Text: H.R.2722 — 113th Congress (2013-2014)All Bill Information (Except Text)

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Introduced in House (07/18/2013)


113th CONGRESS
1st Session
H. R. 2722

To prohibit the Secretary of Labor from enforcing any requirement that consumer reporting agencies that serve only as a secure conduit to data from State unemployment compensation agencies obtain and maintain an individual’s informed consent agreement when verifying income and employment with such agencies, and for other purposes.


IN THE HOUSE OF REPRESENTATIVES
July 18, 2013

Mr. Ellison (for himself and Mr. Renacci) introduced the following bill; which was referred to the Committee on Ways and Means


A BILL

To prohibit the Secretary of Labor from enforcing any requirement that consumer reporting agencies that serve only as a secure conduit to data from State unemployment compensation agencies obtain and maintain an individual’s informed consent agreement when verifying income and employment with such agencies, and for other purposes.

Be it enacted by the Senate and House of Representatives of the United States of America in Congress assembled,

SECTION 1. Short title.

This Act may be cited as the “Ability to Repay Verification Enabling Act”.

SEC. 2. Findings.

Congress finds the following:

(1) Economic growth requires access to affordable credit which depends on consumers’ ability to understand the terms of any loans they make and the ability of lenders to have an understanding of the consumers’ ability and willingness to repay loans.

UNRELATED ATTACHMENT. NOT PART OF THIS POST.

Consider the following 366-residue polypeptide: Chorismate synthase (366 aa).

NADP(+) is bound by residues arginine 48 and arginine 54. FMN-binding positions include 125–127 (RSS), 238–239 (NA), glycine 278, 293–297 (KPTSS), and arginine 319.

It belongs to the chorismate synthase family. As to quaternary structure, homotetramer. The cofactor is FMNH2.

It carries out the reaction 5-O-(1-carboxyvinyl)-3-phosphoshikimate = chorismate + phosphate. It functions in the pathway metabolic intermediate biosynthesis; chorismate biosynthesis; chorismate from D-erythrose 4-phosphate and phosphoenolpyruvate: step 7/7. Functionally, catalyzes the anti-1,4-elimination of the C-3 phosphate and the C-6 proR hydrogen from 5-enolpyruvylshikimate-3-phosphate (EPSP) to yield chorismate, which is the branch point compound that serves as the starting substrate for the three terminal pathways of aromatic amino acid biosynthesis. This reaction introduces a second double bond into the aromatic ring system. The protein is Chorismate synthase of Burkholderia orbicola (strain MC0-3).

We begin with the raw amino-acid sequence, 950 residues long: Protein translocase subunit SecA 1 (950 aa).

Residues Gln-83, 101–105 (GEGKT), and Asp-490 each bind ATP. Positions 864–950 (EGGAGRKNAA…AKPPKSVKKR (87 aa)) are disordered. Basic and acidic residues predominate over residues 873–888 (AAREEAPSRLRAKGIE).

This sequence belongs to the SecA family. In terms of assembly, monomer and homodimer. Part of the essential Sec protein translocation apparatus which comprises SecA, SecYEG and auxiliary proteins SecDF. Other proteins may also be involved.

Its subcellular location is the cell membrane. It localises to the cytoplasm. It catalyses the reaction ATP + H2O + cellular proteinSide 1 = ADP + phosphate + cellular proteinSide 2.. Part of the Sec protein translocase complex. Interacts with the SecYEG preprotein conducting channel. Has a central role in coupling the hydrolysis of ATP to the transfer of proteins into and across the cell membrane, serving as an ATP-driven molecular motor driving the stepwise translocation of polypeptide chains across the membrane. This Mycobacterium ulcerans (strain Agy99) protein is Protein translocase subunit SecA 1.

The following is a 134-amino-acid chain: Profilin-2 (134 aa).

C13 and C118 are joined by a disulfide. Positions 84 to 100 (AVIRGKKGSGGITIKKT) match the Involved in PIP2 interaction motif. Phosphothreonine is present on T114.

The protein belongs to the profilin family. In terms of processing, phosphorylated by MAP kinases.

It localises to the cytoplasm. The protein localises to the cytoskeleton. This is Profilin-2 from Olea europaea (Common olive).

(2) New laws enacted by Congress require lenders to ascertain borrowers’ willingness and ability to repay prior to making a loan.

(3) Lenders and consumers receive benefits such as quicker approval, lower interest rates, protection of privacy, and stronger anti-fraud protections from automatic underwriting utilizing existing databases.

(4) Eleven States (Alabama, California, Florida, Georgia, Indiana, Louisiana, Missouri, New York, Ohio, Oregon, and Virginia) passed enabling legislation or rules enabling consumers who request that third parties using consumer report information for purposes of eligibility determination have efficient access to this information from the State’s unemployment insurance database.

(5) Fair Credit Reporting Act requirements already require third parties using consumer report information for purposes of eligibility determination to obtain and maintain consent agreements.

SEC. 3. Prohibition on requirement for onward transfer of consent agreements.

Notwithstanding any other provision of law, the Secretary of Labor may not—

(1) take any action to implement or enforce the requirement described in the Unemployment Insurance Program Letter No. 19–12, dated May 23, 2012, that a third-party consumer reporting agency that serves only as a secure conduit to data from State unemployment compensation agencies and that is not an agent of an individual obtain and maintain an informed consent agreement from such individual if the third-party consumer reporting agency seeks to obtain confidential unemployment compensation information with respect to such individual from a State; or

(2) issue, implement, administer, or enforce any rule or other guidance that is the same as, or similar in effect to, the requirement described in paragraph (1).